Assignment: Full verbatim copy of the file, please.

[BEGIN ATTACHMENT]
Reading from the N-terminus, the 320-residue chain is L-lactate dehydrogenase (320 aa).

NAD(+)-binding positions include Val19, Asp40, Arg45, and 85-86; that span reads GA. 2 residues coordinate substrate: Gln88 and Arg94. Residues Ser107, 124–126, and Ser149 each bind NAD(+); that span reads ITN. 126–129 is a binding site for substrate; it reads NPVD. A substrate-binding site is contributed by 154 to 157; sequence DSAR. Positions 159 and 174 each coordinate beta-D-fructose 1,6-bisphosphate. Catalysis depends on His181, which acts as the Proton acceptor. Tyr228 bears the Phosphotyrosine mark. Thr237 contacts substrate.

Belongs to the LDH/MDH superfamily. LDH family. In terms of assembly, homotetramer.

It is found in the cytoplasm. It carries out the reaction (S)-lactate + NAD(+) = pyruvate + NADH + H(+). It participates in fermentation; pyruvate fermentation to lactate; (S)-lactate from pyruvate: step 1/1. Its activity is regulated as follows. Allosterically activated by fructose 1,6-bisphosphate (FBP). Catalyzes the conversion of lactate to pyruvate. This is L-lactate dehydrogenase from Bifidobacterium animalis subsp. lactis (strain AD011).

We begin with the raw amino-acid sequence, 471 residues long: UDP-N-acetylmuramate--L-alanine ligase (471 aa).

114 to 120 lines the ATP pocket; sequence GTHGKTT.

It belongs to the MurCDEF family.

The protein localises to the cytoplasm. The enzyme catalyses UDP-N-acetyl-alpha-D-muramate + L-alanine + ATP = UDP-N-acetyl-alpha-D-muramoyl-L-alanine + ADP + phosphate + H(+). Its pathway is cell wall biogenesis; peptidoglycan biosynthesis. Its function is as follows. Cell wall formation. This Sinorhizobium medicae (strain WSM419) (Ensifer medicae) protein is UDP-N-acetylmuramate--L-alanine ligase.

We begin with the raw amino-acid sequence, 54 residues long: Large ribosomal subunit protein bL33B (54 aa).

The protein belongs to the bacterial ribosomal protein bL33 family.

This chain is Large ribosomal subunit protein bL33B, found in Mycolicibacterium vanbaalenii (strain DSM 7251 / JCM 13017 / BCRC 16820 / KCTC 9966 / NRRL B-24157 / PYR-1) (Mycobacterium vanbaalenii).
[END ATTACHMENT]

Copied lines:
Reading from the N-terminus, the 320-residue chain is L-lactate dehydrogenase (320 aa).

NAD(+)-binding positions include Val19, Asp40, Arg45, and 85-86; that span reads GA. 2 residues coordinate substrate: Gln88 and Arg94. Residues Ser107, 124–126, and Ser149 each bind NAD(+); that span reads ITN. 126–129 is a binding site for substrate; it reads NPVD. A substrate-binding site is contributed by 154 to 157; sequence DSAR. Positions 159 and 174 each coordinate beta-D-fructose 1,6-bisphosphate. Catalysis depends on His181, which acts as the Proton acceptor. Tyr228 bears the Phosphotyrosine mark. Thr237 contacts substrate.

Belongs to the LDH/MDH superfamily. LDH family. In terms of assembly, homotetramer.

It is found in the cytoplasm. It carries out the reaction (S)-lactate + NAD(+) = pyruvate + NADH + H(+). It participates in fermentation; pyruvate fermentation to lactate; (S)-lactate from pyruvate: step 1/1. Its activity is regulated as follows. Allosterically activated by fructose 1,6-bisphosphate (FBP). Catalyzes the conversion of lactate to pyruvate. This is L-lactate dehydrogenase from Bifidobacterium animalis subsp. lactis (strain AD011).

We begin with the raw amino-acid sequence, 471 residues long: UDP-N-acetylmuramate--L-alanine ligase (471 aa).

114 to 120 lines the ATP pocket; sequence GTHGKTT.

It belongs to the MurCDEF family.

The protein localises to the cytoplasm. The enzyme catalyses UDP-N-acetyl-alpha-D-muramate + L-alanine + ATP = UDP-N-acetyl-alpha-D-muramoyl-L-alanine + ADP + phosphate + H(+). Its pathway is cell wall biogenesis; peptidoglycan biosynthesis. Its function is as follows. Cell wall formation. This Sinorhizobium medicae (strain WSM419) (Ensifer medicae) protein is UDP-N-acetylmuramate--L-alanine ligase.

We begin with the raw amino-acid sequence, 54 residues long: Large ribosomal subunit protein bL33B (54 aa).

The protein belongs to the bacterial ribosomal protein bL33 family.

This chain is Large ribosomal subunit protein bL33B, found in Mycolicibacterium vanbaalenii (strain DSM 7251 / JCM 13017 / BCRC 16820 / KCTC 9966 / NRRL B-24157 / PYR-1) (Mycobacterium vanbaalenii).